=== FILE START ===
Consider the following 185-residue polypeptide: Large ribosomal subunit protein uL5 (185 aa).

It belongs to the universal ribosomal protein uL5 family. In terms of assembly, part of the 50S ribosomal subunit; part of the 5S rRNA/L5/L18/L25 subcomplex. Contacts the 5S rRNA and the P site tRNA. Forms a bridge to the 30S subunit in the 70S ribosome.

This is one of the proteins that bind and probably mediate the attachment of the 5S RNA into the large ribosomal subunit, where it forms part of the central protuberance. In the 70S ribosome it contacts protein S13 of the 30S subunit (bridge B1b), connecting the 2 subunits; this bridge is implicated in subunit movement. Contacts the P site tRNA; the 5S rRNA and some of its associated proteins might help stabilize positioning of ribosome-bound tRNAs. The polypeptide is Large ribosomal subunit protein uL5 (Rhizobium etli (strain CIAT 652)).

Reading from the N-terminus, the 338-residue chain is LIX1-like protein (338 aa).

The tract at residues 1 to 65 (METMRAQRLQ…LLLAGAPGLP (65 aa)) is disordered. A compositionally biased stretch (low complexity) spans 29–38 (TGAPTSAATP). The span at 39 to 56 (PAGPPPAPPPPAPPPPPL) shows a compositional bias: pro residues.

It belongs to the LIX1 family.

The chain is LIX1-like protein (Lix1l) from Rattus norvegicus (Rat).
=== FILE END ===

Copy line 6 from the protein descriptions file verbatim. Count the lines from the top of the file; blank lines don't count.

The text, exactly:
It belongs to the LIX1 family.